But that doesn't mean that they don't have opportunities to minimize the damage that their inconsistency can cause by playing smarter golf.  Good course management can help players at any level.  Even though a well planned shot fails to go where it's intended, that's no reason to turn off your brain for the next one.  That recovery shot just might be the one that saves a bogey, rather than playing for the hero shot and making triple or quad.  That can lead to a cascade of confidence building shots.

Sometimes it's about making baby steps.  Players rarely progress in golf by making quantum leaps.
I agree with you. Strategy is important, it's just not the most important aspect of the game. Good course management can mean the difference between a 95 and a 105 for a bogey golfer, for example, but let's not pretend that all this golfer needs is a better strategy to lower his handicap (as some others have insinuated).
post #131 of 178

This thread has helped me get a lot more "par looks," even if they ended up as double bogeys. Instead of just whacking the 3 wood until I am close enough to put it down, I think more about how many strokes it will take to get me to a short par three on the long holes, and how to avoid trouble on the shorter holes. That usually means that that last three wood shot is some kind of iron shot, which gives me a lot more control over where I will taking my approach shot.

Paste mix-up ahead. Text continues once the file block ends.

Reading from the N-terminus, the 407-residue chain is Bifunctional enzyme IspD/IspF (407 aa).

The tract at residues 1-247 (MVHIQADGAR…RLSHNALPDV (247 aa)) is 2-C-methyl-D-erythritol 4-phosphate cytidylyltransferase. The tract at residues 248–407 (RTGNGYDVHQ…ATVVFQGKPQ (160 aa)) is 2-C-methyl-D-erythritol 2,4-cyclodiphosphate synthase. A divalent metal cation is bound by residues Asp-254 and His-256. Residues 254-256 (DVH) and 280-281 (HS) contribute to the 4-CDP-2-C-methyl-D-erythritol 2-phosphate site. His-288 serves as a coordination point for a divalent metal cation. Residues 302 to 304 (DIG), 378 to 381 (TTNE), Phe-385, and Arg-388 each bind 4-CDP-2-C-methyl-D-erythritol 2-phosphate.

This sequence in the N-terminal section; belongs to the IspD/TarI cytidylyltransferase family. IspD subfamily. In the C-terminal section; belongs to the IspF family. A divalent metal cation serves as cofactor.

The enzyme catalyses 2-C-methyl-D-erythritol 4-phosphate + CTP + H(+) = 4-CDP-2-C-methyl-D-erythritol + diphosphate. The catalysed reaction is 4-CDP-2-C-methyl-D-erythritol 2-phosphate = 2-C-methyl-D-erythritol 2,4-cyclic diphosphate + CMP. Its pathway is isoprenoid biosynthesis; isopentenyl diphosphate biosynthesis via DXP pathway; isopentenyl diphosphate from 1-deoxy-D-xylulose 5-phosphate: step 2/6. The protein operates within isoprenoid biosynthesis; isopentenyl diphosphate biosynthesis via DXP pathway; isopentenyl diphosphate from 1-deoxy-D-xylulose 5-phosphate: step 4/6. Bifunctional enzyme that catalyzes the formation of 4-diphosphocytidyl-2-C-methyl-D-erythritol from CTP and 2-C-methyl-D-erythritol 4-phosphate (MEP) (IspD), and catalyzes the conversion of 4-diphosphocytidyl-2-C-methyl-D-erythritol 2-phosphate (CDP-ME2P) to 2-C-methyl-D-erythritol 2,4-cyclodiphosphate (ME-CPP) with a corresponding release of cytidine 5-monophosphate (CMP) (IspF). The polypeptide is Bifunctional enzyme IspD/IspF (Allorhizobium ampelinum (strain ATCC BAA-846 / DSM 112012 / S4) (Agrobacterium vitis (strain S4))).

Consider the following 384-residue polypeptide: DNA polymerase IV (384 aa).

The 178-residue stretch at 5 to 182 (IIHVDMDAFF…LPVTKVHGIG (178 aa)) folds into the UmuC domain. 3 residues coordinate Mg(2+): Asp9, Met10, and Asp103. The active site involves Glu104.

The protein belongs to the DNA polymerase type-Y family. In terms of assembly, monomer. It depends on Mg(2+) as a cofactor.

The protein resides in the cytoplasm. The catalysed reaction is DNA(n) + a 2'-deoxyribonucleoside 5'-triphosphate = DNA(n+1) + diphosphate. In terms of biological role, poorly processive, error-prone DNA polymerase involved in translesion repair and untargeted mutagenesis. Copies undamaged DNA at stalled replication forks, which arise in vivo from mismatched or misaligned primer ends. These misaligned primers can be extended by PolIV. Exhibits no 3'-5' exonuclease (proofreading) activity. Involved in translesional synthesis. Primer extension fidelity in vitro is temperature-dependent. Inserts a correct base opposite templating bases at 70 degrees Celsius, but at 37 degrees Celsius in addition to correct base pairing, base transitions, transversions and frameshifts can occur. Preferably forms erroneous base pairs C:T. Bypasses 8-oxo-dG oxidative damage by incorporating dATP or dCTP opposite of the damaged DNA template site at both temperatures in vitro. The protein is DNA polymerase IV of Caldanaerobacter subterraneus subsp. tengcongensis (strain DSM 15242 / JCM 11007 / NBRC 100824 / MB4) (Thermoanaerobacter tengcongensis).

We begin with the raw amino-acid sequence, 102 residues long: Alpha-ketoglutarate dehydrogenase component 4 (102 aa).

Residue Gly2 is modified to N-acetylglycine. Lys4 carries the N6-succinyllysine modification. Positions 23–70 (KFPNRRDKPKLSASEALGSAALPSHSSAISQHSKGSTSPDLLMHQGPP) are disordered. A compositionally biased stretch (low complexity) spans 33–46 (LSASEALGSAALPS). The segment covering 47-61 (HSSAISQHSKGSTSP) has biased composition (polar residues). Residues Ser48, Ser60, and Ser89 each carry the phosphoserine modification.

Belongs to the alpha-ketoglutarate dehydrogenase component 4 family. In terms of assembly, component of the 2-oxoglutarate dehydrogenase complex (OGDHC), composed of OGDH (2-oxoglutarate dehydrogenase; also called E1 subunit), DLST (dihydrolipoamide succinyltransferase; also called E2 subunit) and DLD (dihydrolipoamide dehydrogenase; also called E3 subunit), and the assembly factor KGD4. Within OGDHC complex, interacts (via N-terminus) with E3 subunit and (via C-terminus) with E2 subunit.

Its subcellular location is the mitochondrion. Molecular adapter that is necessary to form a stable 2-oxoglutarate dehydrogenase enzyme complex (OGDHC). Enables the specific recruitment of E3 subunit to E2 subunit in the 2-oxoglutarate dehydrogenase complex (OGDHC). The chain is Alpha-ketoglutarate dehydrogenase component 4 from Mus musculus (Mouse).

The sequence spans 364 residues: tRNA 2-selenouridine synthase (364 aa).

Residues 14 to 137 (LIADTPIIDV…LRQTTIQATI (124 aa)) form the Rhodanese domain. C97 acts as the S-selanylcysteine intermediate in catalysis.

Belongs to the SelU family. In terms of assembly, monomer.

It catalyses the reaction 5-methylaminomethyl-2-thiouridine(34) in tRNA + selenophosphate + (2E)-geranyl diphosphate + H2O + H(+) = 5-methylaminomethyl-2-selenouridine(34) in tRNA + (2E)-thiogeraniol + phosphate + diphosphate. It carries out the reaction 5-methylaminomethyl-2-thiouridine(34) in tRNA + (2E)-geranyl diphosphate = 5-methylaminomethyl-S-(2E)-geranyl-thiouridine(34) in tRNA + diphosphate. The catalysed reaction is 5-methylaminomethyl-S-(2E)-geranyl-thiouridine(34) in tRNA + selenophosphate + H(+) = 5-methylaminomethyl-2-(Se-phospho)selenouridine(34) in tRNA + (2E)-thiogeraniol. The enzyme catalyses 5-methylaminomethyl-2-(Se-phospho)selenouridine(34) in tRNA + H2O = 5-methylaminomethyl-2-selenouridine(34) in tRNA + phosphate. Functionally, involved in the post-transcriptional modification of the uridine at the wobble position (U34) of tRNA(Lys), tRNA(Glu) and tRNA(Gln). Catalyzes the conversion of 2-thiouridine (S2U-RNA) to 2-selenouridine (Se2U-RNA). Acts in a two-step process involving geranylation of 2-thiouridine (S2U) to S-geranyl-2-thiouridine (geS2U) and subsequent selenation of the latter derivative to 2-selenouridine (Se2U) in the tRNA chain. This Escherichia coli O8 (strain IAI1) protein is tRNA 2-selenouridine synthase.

I will be honest. Up to now I never thought about strategy, but since my ball striking has gotten a little better, I work on it every day in the yard or at the range, strategy has become useful. Think about it. If you have no idea of how long or straight your iron or wedge shots are going to be, what is the point of strategy?

post #132 of 178
Quote:
Originally Posted by billchao View Post


I agree with you. Strategy is important, it's just not the most important aspect of the game. Good course management can mean the difference between a 95 and a 105 for a bogey golfer, for example, but let's not pretend that all this golfer needs is a better strategy to lower his handicap (as some others have insinuated).


I believe the thread was about STRATEGY and how it relates to a high handicapper....obviously consistent ball striking is a much bigger factor...but that wasn't the question here